15 August 1920 – 3 November 2015

Judy in the 1960s 

John Seed's Eulogy

My father was a very private man. When I gave a eulogy for him 14 years ago, there were few people present here.

The obituaries tell the stories of Judy’s life.

What I would like to celebrate now is the goodness which was so central to her character, to her very being.

A goodness that radiated from her and that was palpable. No-one could fail to notice it.

There was not a mean bone in her body and she was the only one I have ever known for whom everyone who knew her felt at least affection and friendliness.

This goodness was mysterious, spontaneous and innocent.

It was unconstructed, uncontrived, unstudied, innate, never absent.

Unsullied by the horrors she so personally encountered as a young woman, untarnished by her success as an artist or by her popularity, this quality was not hidden. It radiated.

All of you who knew her even a little know exactly what I’m speaking of.

In her declining years when dementia stole her memory, this was not stolen. The presence of so many staff from the nursing home where she spent her final year and other carers who only lately met her attests to that.

She was a refugee washed ashore after the murder of most of her family and community. How fortunate for all concerned that this country, in its own young innocence and goodness welcomed her aboard.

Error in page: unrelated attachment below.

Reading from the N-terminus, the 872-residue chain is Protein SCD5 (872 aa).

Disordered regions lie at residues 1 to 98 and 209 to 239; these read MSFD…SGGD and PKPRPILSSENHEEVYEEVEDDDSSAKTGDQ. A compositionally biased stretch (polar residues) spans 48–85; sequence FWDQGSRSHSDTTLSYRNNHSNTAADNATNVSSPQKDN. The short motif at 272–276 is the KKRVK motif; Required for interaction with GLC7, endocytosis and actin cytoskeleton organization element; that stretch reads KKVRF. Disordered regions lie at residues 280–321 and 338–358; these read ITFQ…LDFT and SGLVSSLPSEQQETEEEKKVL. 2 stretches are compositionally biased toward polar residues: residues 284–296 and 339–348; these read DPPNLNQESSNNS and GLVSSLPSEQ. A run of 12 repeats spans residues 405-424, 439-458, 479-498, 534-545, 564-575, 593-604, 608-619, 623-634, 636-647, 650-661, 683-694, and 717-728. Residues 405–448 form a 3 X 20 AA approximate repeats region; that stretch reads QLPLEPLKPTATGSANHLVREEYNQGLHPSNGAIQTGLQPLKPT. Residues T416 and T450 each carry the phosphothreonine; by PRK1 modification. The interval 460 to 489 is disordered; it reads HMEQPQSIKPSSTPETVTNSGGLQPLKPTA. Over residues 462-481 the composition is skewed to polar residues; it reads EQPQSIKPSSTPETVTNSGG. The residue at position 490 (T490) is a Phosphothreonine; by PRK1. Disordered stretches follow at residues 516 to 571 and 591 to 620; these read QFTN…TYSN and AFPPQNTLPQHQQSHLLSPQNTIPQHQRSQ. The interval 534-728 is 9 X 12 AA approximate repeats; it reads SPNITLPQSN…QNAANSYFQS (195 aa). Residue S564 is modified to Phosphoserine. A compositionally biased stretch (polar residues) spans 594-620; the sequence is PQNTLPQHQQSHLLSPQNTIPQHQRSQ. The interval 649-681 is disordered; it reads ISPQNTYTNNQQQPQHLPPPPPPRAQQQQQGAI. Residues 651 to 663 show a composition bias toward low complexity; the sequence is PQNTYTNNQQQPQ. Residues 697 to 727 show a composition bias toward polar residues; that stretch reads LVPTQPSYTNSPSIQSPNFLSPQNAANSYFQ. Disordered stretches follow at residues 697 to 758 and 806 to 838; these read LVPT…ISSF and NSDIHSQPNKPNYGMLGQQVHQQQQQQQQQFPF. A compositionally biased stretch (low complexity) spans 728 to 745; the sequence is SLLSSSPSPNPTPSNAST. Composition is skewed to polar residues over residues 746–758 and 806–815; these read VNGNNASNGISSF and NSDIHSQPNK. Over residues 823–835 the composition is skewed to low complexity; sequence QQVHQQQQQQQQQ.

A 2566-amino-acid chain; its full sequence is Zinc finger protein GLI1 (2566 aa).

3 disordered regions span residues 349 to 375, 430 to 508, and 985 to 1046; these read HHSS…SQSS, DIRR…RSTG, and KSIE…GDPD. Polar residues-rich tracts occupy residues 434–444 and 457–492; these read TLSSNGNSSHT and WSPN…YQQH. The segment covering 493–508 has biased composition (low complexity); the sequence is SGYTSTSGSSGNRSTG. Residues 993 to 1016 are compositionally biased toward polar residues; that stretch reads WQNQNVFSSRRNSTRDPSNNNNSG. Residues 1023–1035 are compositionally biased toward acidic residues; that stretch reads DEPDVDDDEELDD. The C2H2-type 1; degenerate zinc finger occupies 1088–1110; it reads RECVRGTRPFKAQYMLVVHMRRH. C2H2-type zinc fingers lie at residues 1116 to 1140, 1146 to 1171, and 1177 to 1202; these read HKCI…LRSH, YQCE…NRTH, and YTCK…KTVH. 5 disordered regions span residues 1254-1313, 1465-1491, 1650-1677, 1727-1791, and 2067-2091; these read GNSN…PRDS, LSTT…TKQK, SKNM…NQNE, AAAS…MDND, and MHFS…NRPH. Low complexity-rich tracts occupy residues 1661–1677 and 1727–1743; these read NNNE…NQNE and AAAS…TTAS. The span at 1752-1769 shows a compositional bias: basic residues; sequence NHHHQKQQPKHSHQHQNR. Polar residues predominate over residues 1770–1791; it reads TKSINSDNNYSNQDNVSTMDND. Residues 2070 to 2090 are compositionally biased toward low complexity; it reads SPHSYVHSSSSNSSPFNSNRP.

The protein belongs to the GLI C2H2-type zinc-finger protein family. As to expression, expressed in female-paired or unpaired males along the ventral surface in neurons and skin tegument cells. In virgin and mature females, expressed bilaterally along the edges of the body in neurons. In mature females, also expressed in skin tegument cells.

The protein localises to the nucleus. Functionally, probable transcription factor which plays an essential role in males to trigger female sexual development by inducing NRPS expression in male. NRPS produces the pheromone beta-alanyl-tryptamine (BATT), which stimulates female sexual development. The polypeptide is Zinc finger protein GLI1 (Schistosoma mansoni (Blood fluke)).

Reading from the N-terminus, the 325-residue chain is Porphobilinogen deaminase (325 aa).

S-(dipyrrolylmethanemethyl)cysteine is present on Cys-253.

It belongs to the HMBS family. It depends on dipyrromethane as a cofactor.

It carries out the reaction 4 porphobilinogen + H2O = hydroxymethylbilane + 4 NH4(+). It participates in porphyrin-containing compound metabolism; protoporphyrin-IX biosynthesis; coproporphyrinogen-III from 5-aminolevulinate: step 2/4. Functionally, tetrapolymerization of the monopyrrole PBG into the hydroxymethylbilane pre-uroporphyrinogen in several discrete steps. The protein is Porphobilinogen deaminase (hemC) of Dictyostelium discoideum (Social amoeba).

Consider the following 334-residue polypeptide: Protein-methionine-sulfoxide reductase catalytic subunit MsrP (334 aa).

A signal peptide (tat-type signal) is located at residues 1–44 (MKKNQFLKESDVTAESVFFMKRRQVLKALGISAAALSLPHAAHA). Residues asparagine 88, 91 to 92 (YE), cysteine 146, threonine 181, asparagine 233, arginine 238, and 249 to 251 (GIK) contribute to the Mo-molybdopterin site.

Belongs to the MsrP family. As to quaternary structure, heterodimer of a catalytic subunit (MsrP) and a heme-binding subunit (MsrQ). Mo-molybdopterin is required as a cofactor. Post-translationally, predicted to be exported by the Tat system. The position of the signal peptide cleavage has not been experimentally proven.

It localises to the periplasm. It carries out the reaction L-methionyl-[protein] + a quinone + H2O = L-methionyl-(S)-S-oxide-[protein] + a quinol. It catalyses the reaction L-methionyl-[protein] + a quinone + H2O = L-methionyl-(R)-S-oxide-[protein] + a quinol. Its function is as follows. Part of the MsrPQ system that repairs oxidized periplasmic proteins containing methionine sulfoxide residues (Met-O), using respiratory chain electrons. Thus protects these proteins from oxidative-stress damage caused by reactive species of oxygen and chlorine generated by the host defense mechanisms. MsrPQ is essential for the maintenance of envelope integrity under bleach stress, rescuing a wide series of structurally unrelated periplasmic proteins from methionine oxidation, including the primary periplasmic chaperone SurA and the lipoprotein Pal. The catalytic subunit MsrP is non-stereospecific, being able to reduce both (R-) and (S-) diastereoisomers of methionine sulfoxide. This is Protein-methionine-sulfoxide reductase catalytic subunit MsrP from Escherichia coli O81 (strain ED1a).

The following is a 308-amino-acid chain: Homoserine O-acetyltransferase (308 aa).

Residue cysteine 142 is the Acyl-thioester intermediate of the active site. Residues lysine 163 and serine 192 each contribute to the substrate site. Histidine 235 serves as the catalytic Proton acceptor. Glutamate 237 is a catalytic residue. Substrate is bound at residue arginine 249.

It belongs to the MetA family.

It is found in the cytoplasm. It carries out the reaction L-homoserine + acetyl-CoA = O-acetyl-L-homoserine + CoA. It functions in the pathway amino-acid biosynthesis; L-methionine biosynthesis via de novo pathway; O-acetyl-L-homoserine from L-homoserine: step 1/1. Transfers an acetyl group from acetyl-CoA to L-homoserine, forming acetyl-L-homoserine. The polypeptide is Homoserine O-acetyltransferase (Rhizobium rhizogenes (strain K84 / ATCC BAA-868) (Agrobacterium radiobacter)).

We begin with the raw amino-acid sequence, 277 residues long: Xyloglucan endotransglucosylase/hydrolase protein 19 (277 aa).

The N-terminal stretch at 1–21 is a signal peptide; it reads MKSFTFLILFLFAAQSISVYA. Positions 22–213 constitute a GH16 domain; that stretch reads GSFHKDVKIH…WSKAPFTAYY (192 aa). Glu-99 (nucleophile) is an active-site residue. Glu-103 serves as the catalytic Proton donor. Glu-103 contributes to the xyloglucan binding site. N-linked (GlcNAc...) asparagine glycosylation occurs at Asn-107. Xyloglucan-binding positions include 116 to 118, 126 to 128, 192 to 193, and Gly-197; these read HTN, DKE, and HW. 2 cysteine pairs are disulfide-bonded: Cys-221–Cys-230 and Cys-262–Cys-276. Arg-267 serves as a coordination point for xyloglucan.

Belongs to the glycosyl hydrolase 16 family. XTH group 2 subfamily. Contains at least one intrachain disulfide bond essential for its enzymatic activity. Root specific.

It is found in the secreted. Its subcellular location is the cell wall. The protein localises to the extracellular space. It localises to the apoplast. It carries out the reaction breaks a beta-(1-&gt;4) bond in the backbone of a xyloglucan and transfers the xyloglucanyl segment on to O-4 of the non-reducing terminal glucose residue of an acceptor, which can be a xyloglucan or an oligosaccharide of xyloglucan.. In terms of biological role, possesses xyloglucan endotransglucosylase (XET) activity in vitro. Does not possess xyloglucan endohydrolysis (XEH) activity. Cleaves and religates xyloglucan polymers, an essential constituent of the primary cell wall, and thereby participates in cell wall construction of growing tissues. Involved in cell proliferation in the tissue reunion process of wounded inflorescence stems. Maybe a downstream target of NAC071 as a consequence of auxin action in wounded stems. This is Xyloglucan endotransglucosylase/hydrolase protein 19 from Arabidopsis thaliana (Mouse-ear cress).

I moved back to Sydney in 2008 after an absence of 40 years so as to be closer to Judy in her decline. She had kept a diary since the age of 12 and almost daily I read it to her. When we finished the 2000 typewritten pages (now bequeathed to the National Library) we started from the beginning again. It turned out that the memories were all there, it was the mechanism to retrieve them that was shattered.

When my son Bodhi would come to visit her, she was just as besotted as when he was born, and what a joy to see her delight in the nursing home with my second son River and with Bodhi’s daughter Jala.  Bodhi wrote yesterday, “We loved each other so much and had such a great friendship. She used to say that it didn't feel like there was 57 years separating us.

About 5 years ago, Judy and her family began gifting our large collection of her paintings to National, State and Regional Galleries. She is like a dandelion ripening and scattering her tribute to the 4 directions. My brother and I plan to continue this process with gifts underway to public galleries, universities, schools, nursing homes and other cultural organisations.

I haven’t felt sorrow at her passing. Her life was thoroughly spent; she was ready. Nothing remained to be done. She was mostly free from pain till the end and at peace. She died with a smile.

I want to thank all the people who have cared for Judy these last years, most of whom are present here, especially Panni.  (who she loved like a daughter)

What a privilege to have known her. If only more of it had rubbed off!

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